Monday, 24 March 2008

The True History Of Cinderella by Howard Good

Your cheek was pressed to the ground
as if listening for the heartbeat of the earth,

while the king’s soldiers took turns,
a dark wetness, and later, after they departed,

the spreading conviction that there was
a prince, ugly stepsisters, a glass slipper,

not just these medieval woods,

where, whenever you walk,
the weeping unicorn with the crumpled horn,

its throat slashed and bleeding,
offers its garish wound for you to kiss.

Howard Good, New York, USA


Crafty Green Poet said...

Howie Good, a journalism professor at the State University of New York at New
Paltz, is the author of three poetry chapbooks, Death of the Frog Prince
(2004) and Heartland (2007), both from FootHills Publishing, and Strangers &
Angels (2007) from Scintillating Publications. He was recently nominated for
the second time for a Pushcart Prize.

Tina Trivett said...

Painful & raw. Moving piece.

Fireblossom said...

I have read this several times since it was posted, and still I can't tell to what purpose all of these disturbing images have been assembled.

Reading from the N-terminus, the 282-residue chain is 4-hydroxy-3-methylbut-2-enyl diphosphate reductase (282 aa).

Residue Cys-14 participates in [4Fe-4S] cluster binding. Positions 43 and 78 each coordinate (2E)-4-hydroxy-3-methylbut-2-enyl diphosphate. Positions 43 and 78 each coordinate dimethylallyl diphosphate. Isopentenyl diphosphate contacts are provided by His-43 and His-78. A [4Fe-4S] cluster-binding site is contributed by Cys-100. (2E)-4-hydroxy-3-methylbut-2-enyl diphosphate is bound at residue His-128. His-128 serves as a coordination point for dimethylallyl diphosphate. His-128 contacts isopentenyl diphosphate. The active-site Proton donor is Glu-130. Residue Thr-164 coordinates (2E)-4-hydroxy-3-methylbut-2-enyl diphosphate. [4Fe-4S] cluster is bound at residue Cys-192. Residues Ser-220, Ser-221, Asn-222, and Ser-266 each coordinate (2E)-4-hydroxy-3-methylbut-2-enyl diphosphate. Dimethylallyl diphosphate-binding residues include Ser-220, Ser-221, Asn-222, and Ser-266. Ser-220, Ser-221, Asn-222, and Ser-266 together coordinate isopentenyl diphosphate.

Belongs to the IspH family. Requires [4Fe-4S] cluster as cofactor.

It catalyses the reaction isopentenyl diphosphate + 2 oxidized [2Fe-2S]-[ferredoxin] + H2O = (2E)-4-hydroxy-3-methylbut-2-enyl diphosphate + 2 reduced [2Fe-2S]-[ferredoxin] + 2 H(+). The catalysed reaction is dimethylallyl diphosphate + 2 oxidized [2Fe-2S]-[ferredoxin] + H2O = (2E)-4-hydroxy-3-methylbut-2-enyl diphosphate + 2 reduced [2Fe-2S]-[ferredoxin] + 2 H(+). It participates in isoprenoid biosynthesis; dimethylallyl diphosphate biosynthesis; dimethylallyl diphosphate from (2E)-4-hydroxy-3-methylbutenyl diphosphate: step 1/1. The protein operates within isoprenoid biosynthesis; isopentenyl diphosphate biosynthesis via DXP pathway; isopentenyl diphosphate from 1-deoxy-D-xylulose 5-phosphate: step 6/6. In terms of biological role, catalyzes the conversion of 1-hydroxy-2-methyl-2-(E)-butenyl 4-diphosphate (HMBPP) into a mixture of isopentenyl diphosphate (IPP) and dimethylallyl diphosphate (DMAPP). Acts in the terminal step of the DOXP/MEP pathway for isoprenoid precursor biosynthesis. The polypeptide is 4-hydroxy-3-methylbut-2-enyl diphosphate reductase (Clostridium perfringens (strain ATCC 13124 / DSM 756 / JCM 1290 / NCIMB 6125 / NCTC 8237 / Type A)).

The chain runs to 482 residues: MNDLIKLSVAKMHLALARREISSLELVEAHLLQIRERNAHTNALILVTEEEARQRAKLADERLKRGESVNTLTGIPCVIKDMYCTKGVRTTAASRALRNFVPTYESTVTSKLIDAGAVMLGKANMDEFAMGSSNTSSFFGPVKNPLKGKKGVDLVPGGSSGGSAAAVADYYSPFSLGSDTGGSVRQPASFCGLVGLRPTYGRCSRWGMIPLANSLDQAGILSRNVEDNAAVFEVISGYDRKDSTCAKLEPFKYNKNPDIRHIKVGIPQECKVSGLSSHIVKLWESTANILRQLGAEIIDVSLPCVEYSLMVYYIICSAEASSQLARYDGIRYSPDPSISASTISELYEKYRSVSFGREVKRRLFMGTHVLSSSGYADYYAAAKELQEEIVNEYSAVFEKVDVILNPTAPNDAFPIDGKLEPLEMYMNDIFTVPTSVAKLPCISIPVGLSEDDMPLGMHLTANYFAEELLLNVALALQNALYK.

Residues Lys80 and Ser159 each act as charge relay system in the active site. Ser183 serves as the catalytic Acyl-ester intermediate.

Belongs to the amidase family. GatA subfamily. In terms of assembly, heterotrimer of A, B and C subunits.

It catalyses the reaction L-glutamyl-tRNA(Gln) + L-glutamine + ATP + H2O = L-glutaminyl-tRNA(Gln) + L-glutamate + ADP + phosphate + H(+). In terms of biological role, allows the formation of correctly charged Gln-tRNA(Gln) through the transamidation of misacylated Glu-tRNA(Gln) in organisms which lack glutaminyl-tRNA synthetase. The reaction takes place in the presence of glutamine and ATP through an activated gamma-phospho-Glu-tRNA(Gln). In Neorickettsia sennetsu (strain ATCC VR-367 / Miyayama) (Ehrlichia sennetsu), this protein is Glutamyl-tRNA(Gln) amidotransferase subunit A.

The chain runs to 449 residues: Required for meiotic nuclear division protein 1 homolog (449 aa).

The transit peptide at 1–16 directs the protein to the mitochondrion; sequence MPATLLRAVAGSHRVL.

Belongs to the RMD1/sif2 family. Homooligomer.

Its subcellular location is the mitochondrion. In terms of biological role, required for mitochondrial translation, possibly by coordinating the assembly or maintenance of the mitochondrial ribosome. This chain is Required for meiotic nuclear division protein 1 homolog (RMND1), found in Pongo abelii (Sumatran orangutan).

As someone who collects fairy tale volumes, including alternative versions, I just find this disquieting.

Crafty Green Poet said...

Fireblossom, I did think carefully before posting this one and I think there is always a risk with disturbing work, that some people find the disquieting part to outweigh anything else.

Rethabile said...

I find this poem disturbing, but it remains a nice piece of work. Poems are supposed to move us, and this does. I enjoyed all the images from the first to the crumpled unicorn horn. I did find that the slashed throat and dripping blood at the end took away from the subtle picture of the poem. but that's the poet's choice. Good poem.

And I think Fireblossom recognises the quality in the writing, too, but is just disturbed by it.